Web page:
By Zhu Shanshan | Global Times
ON THE WEB, 28 April 2011
The Dalai Lama moved one step closer to “retirement” on Wednesday when his self-declared “government-in-exile” picked a new “leader” — a Harvard graduate who has never been to Tibet.
Lobsang Sangay, 43, was named as the “exiled government’s” new “Kalon Tripa (prime minister).” He now has to leave behind his research fellows in Harvard’s East Asian Legal Studies program and move to the north Indian town of Dharamshala, where his new office is located.
Sangay was a leader of the Tibetan Youth Congress, a hard-line organization under the Dalai Lama clique that openly preaches violence in their search for “Tibetan independence.” The group was the mastermind behind a violent riot on 14 March 2008, which resulted in the deaths of 18 civilians.
Xu Zhitao, an official at the United Front Work Department of the Central Committee of the Communist Party of China (CPC), told the Global Times that since the “exiled government” is not legitimate and is not recognized by any country in the world, Sangay’s appointment is just another political show by the Dalai Lama.
“This kind of show happens almost every year without any political significance,” Xu said. “The Dalai Lama and his clique lost political power ever since he went to India in 1959. He and his followers cannot represent Tibet.”
Lian Xiangmin, a research fellow at the China Tibetology Research Center, told the Global Times that Sangay’s influence in the clique is no match for that of the Dalai Lama, despite the latter declaring in March that he would resign from his political role.
“Sangay is young and active, but the Dalai Lama is still the mastermind of the group. In recent years, we have seen conflicts increasing among different stakeholders within the clique. With the Dalai Lama holding religious power, Sangay really doesn’t have too many options to ease the discord,” Lian said.
“Any important decisions would still have to be discussed with the Dalai Lama,” Barry Sautman, a Tibet expert at the Hong Kong University of Science and Technology, told AFP.
“The problem for any ‘prime minister’ is that, compared to the Dalai Lama, he enjoys little name recognition outside specialised Tibetan circles, and that will be a difficult dynamic to shift,” Sautman said.
Born in the tea-growing region of Darjeeling in India in 1968, Sangay has never lived in or visited Tibet. He arrived in the US in 1995 after receiving a Fulbright scholarship to Harvard University, the BBC reported.
According to Reuters, Sangay could be more radical than the Dalai Lama. He earlier hinted that he could move beyond the Dalai Lama’s “middle way” policy of seeking “Tibet independence.” His appointment could also stave off a possible crisis of “leadership” when the Dalai Lama dies.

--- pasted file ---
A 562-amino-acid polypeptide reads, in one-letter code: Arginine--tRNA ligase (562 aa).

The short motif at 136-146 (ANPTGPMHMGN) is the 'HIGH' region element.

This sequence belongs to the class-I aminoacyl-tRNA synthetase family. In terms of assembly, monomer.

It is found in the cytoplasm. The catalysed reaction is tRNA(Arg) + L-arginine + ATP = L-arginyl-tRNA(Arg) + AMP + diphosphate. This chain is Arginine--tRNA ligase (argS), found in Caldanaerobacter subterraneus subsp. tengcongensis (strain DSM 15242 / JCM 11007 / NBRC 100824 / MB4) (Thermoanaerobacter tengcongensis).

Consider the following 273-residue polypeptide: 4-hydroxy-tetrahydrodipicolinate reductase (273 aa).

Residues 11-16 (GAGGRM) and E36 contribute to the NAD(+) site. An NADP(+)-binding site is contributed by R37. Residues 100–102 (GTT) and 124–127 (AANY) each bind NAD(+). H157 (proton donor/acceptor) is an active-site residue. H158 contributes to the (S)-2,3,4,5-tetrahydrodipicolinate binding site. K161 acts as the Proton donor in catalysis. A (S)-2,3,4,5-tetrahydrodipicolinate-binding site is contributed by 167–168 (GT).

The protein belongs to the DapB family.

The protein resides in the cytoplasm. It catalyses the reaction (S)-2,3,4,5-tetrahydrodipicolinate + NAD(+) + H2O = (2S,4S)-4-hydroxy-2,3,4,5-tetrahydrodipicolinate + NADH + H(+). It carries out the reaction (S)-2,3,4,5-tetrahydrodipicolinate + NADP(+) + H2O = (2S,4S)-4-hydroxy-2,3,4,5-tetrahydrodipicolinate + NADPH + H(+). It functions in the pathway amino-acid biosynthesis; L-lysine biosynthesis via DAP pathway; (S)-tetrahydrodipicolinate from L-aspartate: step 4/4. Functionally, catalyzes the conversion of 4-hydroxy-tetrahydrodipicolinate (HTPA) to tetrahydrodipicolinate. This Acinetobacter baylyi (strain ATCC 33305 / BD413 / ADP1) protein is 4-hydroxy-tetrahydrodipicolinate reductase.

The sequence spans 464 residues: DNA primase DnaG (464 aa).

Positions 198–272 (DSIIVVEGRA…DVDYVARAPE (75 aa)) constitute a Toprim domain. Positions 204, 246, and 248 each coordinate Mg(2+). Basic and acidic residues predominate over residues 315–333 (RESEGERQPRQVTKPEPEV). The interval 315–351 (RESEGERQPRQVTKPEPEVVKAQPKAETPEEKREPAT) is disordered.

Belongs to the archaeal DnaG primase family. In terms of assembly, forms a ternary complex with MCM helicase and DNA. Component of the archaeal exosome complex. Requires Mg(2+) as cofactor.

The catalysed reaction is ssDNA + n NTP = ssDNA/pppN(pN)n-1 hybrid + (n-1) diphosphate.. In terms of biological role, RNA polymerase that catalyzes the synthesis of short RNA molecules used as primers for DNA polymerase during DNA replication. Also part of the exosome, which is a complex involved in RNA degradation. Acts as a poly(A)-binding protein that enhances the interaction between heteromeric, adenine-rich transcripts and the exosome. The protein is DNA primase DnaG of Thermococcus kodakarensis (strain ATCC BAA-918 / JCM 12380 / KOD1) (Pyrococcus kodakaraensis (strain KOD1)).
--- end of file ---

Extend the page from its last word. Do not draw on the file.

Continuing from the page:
China has rejected the “middle way” policy as it flies in the face of the country’s constitution and law.
The “election” also reminded people of the Dalai Lama’s past attempts at nominating a successor by himself.
In order to retain the influence of his “exiled government,” despite his intention of leaving his political role, the Dalai Lama once proposed changing the way his reincarnation was chosen, including selecting the figure while he is alive.
Traditionally, the Dalai Lama’s successor has to be a boy containing his “reincarnated soul” born after his death, chosen by a committee of monks through a lot-drawing ceremony. The reincarnation should also be approved by China’s central government.
Shingtsa Tenzinchodrak, a living Buddha for Tibetan Buddhism, said the Dalai Lama’s self-declared retirement was a sheer “self-directed and played out farce.”
“The Shakyamuni Buddha required Buddhists to pursue spiritual improvement, rather than meddle in politics. But the Dalai Lama has long engaged in activities that aim to split China,” Tenzinchodrak told the Xinhua News Agency.
Hu Yan, a professor specializing in Tibet affairs with the Party School of the Central Committee of the CPC, told the Global Times that Sangay’s appointment might be the result of some groups who were disappointed by the aging Dalai Lama’s failure to meet their political expectations.
“After all, Sangay is a secular figure who is not eligible to become the next Dalai Lama. And if the Dalai Lama chooses a successor by himself, it will be a blow to his credibility among his followers,” Hu said.
“As an educated young scholar, I think Sangay should have his own judgment of Tibet’s history, current situation and future, unless he is happy to be swung by Western distortions on the issue,” Hu added.